I got caught up thinking about how Wainwright is approaching and defining perfection. Let’s allow that the repentance he mentions above is, indeed, a perfection. But surely it’s only a perfection for humans. If God were to repent, that would mean She sinned, which would mean She would not be perfect. So repentance for God is not a perfection.
It seems as if there are two different systems of perfection at work in Christianity: one for humans and one for God. In other words, there are perfections for imperfect/finite beings and perfections for the Perfect/Infinite Being of God. I’d even go so far as to say there are different perfections for individual imperfect/finite beings — what is a perfection for one person is not a perfection for another, based on the distinctness of their history, personality, tendencies, and situations. I’m not totally convinced, therefore, that Wainwright’s example of repentance as a perfection acts as a good counterargument to the idea that second-order perfections can’t be assumed to be perfections.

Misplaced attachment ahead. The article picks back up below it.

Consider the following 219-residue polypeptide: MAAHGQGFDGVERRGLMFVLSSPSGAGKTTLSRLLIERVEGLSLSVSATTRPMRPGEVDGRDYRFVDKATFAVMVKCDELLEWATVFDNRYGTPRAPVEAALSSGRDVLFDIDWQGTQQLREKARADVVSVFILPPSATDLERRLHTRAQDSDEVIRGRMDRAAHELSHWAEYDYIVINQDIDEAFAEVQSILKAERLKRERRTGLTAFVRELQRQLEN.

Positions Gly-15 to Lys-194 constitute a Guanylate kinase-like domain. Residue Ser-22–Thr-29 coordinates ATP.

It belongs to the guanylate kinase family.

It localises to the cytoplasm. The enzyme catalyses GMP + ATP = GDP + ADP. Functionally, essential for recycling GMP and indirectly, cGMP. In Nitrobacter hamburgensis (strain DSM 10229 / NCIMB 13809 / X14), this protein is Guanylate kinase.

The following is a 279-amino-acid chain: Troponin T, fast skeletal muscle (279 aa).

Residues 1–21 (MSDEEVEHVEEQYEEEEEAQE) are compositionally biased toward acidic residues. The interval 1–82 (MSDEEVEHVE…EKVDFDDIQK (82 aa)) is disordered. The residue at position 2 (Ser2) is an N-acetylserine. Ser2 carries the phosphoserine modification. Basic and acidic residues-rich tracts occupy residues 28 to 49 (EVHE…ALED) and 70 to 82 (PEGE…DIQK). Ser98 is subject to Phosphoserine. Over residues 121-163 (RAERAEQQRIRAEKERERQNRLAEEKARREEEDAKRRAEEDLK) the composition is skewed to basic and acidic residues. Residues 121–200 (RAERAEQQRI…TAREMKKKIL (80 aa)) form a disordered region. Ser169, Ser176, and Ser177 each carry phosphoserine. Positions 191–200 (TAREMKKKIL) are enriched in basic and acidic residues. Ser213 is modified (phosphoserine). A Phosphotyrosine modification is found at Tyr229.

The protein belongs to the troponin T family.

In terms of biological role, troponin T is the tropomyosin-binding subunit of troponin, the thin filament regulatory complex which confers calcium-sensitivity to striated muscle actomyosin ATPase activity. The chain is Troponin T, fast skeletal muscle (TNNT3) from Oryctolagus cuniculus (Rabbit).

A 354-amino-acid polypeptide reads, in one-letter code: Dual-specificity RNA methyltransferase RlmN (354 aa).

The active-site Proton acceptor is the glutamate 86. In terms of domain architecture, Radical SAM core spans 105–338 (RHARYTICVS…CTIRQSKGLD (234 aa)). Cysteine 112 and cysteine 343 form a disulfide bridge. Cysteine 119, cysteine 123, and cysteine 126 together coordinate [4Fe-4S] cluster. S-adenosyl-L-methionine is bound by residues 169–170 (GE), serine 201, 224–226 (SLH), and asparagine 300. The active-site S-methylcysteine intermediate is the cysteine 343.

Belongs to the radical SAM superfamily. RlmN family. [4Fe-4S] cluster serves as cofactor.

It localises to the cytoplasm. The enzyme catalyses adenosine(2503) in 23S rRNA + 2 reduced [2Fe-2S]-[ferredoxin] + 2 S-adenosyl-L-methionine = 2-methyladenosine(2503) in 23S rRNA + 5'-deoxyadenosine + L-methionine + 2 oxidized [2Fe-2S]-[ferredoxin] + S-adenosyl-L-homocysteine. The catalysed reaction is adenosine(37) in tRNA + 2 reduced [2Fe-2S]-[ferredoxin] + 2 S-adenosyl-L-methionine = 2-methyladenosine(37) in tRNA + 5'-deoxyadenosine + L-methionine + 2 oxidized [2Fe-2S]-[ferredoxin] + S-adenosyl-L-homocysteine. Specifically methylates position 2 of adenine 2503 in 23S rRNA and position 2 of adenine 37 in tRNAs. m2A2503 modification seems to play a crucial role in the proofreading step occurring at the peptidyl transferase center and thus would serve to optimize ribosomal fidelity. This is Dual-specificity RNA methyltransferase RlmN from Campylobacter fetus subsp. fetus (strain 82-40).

Aka, if mystery is a second-order perfection dependent on God’s other perfections, since the Christian God doesn’t have imperfections, I don’t see anything illogical or erroneously assumptive in saying the second-order properties that follow from perfections are not, themselves, perfections. If those first-order perfections produced imperfections, I would assume they are not perfections — especially when the second-order things produced are a product of a whole set of perfections that would ensure the perfectness of the second-order perfections. Aka, I could see how God’s omniscience could enable Her to manipulate humans for evil purposes, but Her additional omnibenevolence would prevent Her from producing that particular evil. The whole set of first-order perfections work together to create/ensure all second-order qualities are perfections.